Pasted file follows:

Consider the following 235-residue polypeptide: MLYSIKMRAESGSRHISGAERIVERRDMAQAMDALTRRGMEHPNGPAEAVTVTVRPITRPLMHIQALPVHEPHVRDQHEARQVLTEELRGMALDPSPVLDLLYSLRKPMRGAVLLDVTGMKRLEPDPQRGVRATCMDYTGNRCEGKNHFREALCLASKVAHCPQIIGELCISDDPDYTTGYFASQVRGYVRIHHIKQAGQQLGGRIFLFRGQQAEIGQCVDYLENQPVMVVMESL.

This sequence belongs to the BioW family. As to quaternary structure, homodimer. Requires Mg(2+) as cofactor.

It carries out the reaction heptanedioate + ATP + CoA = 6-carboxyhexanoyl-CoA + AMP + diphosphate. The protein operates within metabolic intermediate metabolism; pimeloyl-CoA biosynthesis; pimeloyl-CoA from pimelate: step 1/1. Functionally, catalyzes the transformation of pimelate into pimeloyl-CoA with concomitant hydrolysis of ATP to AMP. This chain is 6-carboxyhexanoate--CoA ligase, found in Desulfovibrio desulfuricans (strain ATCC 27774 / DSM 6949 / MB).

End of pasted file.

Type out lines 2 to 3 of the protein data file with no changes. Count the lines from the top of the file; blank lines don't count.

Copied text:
This sequence belongs to the BioW family. As to quaternary structure, homodimer. Requires Mg(2+) as cofactor.

It carries out the reaction heptanedioate + ATP + CoA = 6-carboxyhexanoyl-CoA + AMP + diphosphate. The protein operates within metabolic intermediate metabolism; pimeloyl-CoA biosynthesis; pimeloyl-CoA from pimelate: step 1/1. Functionally, catalyzes the transformation of pimelate into pimeloyl-CoA with concomitant hydrolysis of ATP to AMP. This chain is 6-carboxyhexanoate--CoA ligase, found in Desulfovibrio desulfuricans (strain ATCC 27774 / DSM 6949 / MB).